The pandemic has brought on a lot of pressure on educators. Here are tip to managing the anxiety. (AP Photo/John Raoux)
The pandemic has brought on a lot of pressure on educators. Here are tip to managing the anxiety. (AP Photo/John Raoux)

Teachers, this is how you can manage your anxiety

By Zodidi Dano Time of article published Sep 17, 2021

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The Covid-19 pandemic has not only affected learners when it comes to school disruptions, but teachers, who have been forced to bear the brunt of working under pressure to make up for the loss of learning time.

The pandemic which has shaken the education system for the past 18 months, with intermittent school closures, has pressured teachers to deliver learning and support to stressed and anxious learners.

Dr Alicia Porter, a member of the South African Society of Psychiatrists with a special interest in adolescents and women’s mental health, said that for teachers to be able to offer positive support to learners, it is important that they are able to understand, identify and address their own emotional needs.

“It’s important not to fall into the trap of giving relentlessly, without stopping to take stock of one’s own psychological needs.

“It’s important to safeguard the emotional health of teachers. A recent study highlighted that teacher-student relationships are also stressors for the student, and that the teacher’s behaviour predicts the emotional well-being and commitment of the students, which are also important factors for reducing their stress levels,” she said.

Porter recommended that teachers take practical steps to maintain their mental health and reduce stress levels, starting with focusing on what they can control.

Teachers should:

  1. Choose how to spend their time and make healthy choices, such as getting sufficient sleep, staying hydrated, limiting alcohol intake and eating regular, healthy meals.
  2. Make time for self-care – exercise, rest, reading, writing in a journal, meditating or spending time on a hobby helps to create balance and promote mental health.
  3. Model self-compassion. “We teach students the basics of self-compassion, but we also need to model it. Be kinder to yourself. This will benefit your mental wellness.”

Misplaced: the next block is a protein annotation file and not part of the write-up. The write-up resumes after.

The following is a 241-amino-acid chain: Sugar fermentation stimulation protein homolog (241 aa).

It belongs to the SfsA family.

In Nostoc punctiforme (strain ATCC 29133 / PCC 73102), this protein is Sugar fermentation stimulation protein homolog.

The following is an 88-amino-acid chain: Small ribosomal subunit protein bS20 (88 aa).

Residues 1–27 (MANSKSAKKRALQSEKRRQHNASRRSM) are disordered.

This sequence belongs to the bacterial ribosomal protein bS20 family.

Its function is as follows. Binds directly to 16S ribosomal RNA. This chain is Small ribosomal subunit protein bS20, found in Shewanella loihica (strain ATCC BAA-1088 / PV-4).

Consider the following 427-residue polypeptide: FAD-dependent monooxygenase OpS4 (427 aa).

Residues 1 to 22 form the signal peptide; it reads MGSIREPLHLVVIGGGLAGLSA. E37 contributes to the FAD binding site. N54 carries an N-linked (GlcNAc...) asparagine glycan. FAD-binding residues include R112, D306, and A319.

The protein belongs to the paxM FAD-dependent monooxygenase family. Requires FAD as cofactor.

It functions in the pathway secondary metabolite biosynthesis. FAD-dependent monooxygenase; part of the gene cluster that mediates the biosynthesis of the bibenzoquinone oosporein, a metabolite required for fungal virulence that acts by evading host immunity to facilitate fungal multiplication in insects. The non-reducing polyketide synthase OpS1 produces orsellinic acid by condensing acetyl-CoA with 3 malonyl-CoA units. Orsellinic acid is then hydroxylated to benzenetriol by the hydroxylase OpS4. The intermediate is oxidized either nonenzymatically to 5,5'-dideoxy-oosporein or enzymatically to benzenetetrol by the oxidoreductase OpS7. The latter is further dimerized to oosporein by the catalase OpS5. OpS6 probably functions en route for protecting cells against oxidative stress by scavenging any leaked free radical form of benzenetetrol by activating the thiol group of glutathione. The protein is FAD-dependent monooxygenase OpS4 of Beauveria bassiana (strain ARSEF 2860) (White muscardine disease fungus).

4. Set reasonable expectations. “We have to acknowledge that we are in the midst of a pandemic and it’s not business as usual. We can't expect to be as productive or as organised as before, while having to balance teaching, care-taking and managing households. Set small realistic goals and expectations.”
  5. Maintain connection. Covid-19 shutdowns and restrictions have made the last 18 months a time of isolation, while social connection promotes mental health and wellness.
  6. Micro-recharge – make time for “micro-moments”, to pause and allow your system to recover and re-set amidst stress.

Try the 30:3:30 approach

The “30-3-30 approach” – actions that can be taken in 30 seconds, 3 minutes or 30 minutes to help you take a break and switch off to recover, when feelings of panic or being unable to cope arise. These could include:

  • 30 seconds – take slow deep breaths, counting to 3 on inhale and exhale; look out of a window and focus on each thing you can see; sit on a chair and focus only on the feeling of the chair pressing into your back and bottom; learn a favourite, inspiring quote to remember in times of stress.
  • 3 minutes – do a quick household task; make a quick phone call to a friend; do a word puzzle or listen to a favourite piece of music; make a hot drink and focus on the steps and the feeling of the warm mug in your hands.
  • 30 minutes – take a pampering bath; de-clutter one cupboard; watch a TV programme or listen to a podcast; get out for some fresh air and sunshine.

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